How popular are SPACs?
Despite the risks associated with SPAC transactions, the number of SPACs IPOing has rapidly accelerated over the last year, and especially over the last couple of months. SPACs represented a growing portion of IPOs even prior to 2020. In 2019, a then-high of 59 SPACs IPO’d, raising approximately USD 12 billion. But in 2020, 238 SPACs IPO’d – more than four times the prior high of 2019. And those SPACs raised USD 70 billion – more than 5 times the prior high of 2019, and almost as much as the traditional IPO market for the year. And now, in the first few months of 2021, the pace has only accelerated further. In January of 2021, 91 SPACs priced offerings raising more than USD 25 billion, versus 26 operating companies IPOing. And in February, 132 issuers went public in February, including 98 SPACs, raising more than USD 37 billion in total. The pace appears likely to continue into March.
Moreover, there are some signs that suggest that SPACs have become the subject of over-enthusiasm. For example, many SPACs are now sponsored by celebrities and star athletes instead of Wall Street professionals. Jay-Z, Shaquille O’Neal, Ciara Wilson, Serena Williams, Alex Rodriguez and Steph Curry have all been involved in sponsoring a SPAC entity. (To be fair, these SPACs are typically also sponsored by financial professionals and not by celebrities and athletes alone.)
Are SPACs only popular in the US?
Until recently, the fever for SPACs appeared to be limited to the US. Only 3 SPACs listed in Europe last year, netting USD 495 million. But now there appear to be signs of growing appetite for SPACs in Europe. The UK has launched a review of its listings rules in a bid to attract more tech firms to the market, which may make it easier to launch SPACs on the London exchange. The first European SPAC of the year was floated on the Amsterdam Euronext Exchange in February, raising EUR 250 million and prompting speculation that Amsterdam will seek to compete with London for primacy as Europe’s SPAC- capital in the wake of Brexit. At the same time, certain SPACs listed on US and European exchanges are now being launched by high-profile European sponsors, often with the explicit intent of acquiring European companies, especially tech and finance companies. In late February 2020, ex-Credit Suisse Group AG boss Tidjane Thiam raised USD 300 million for a SPAC focused on deals in the financial industry, despite having only had an initial USD 250 million target. Former Deutsche Bank investment banking head Garth Ritchie brought in a total of USD 345 million for a SPAC sponsored by London-based investment firm Centricus in early February 2020, after an over-allotment option was exercised. Louis Vuitton-owner and billionaire Bernard Arnault teamed up with the former head of Italian financial services firm UniCredit to launch a SPAC earlier this year. And Russian telecom veteran Ivan Tavrin has reportedly attracted more than USD 6 billion of investor orders for his latest pair of blank-check companies. All of which indicates that SPAC growth will likely soon be a much more international phenomenon that it has been for the last year.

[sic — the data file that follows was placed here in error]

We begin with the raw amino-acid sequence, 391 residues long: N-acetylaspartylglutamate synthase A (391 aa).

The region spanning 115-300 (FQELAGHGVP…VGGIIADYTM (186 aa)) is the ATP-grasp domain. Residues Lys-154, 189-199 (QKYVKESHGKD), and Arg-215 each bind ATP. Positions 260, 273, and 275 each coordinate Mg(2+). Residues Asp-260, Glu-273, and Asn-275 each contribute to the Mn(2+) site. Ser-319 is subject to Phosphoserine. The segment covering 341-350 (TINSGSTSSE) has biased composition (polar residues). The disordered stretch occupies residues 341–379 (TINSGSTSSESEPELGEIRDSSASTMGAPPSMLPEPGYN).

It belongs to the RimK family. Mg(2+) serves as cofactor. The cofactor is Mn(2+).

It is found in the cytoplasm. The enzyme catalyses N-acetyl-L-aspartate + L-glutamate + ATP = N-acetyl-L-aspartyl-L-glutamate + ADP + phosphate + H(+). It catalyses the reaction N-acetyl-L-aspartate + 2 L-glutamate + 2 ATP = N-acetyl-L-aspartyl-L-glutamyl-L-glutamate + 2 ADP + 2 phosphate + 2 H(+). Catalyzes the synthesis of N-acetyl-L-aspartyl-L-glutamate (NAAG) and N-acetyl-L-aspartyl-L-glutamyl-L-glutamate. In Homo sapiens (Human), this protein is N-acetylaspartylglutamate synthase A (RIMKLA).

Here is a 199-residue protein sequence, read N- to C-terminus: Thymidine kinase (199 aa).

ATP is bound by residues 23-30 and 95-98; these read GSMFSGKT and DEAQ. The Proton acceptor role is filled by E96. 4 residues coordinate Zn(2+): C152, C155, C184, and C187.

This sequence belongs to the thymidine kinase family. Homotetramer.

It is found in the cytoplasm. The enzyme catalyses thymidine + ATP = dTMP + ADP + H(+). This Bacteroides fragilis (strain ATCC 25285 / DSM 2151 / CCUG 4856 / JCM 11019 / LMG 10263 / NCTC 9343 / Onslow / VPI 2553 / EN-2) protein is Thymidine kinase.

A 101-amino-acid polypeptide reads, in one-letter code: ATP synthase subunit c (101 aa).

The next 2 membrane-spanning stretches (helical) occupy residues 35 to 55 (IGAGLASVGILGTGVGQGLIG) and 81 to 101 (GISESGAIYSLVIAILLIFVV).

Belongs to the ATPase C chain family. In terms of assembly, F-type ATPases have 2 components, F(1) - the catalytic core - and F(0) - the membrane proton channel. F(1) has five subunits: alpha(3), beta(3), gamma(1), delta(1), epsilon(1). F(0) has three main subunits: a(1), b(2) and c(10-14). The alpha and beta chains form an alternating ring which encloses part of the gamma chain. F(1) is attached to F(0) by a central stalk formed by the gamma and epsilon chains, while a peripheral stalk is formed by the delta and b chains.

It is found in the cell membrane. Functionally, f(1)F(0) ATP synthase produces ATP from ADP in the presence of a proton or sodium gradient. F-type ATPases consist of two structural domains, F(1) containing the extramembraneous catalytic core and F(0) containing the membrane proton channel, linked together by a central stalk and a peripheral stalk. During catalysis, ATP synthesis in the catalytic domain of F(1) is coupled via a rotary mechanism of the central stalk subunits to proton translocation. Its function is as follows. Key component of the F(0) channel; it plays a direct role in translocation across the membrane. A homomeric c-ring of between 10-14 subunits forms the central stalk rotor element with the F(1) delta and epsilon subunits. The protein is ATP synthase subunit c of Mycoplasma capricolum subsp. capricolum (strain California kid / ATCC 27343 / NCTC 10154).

Can we expect litigation regarding SPAC transactions?
Regardless of whether we are experiencing a mania related to SPACs, it seems almost inevitable that a substantial amount of litigation regarding companies taken public via de-SPACing transactions will follow the current volume of SPAC IPOs. There are many SPAC entities now in search of target companies to acquire, and as described above, those SPACs have substantial incentives to make acquisitions even if faced with a dearth of quality companies to acquire. Given the volume of SPACs IPOing, even if securities litigation of companies that become public via de-SPACing transaction is only consistent with litigation of IPOs generally, that will translate to many investor lawsuits regarding these transactions. At Deminor, we continue to monitor the growth in SPAC transactions. We anticipate that many companies taken public via de-SPACing transactions will require scrutiny and ultimately be the subject of litigation to protect investors. We will keep our clients abreast of developments.
For further information, please contact:
Michael Watson, Senior Legal Counsel Deminor Recovery Services